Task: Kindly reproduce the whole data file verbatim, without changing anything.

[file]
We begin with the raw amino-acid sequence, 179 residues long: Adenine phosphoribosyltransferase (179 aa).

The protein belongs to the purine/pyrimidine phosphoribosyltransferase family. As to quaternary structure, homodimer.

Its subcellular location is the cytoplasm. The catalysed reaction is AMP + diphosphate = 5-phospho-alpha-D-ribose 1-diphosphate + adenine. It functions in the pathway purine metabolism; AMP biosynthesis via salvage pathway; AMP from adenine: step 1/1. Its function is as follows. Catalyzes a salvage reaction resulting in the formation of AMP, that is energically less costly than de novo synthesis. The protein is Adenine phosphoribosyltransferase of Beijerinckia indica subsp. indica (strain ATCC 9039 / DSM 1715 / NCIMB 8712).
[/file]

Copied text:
We begin with the raw amino-acid sequence, 179 residues long: Adenine phosphoribosyltransferase (179 aa).

The protein belongs to the purine/pyrimidine phosphoribosyltransferase family. As to quaternary structure, homodimer.

Its subcellular location is the cytoplasm. The catalysed reaction is AMP + diphosphate = 5-phospho-alpha-D-ribose 1-diphosphate + adenine. It functions in the pathway purine metabolism; AMP biosynthesis via salvage pathway; AMP from adenine: step 1/1. Its function is as follows. Catalyzes a salvage reaction resulting in the formation of AMP, that is energically less costly than de novo synthesis. The protein is Adenine phosphoribosyltransferase of Beijerinckia indica subsp. indica (strain ATCC 9039 / DSM 1715 / NCIMB 8712).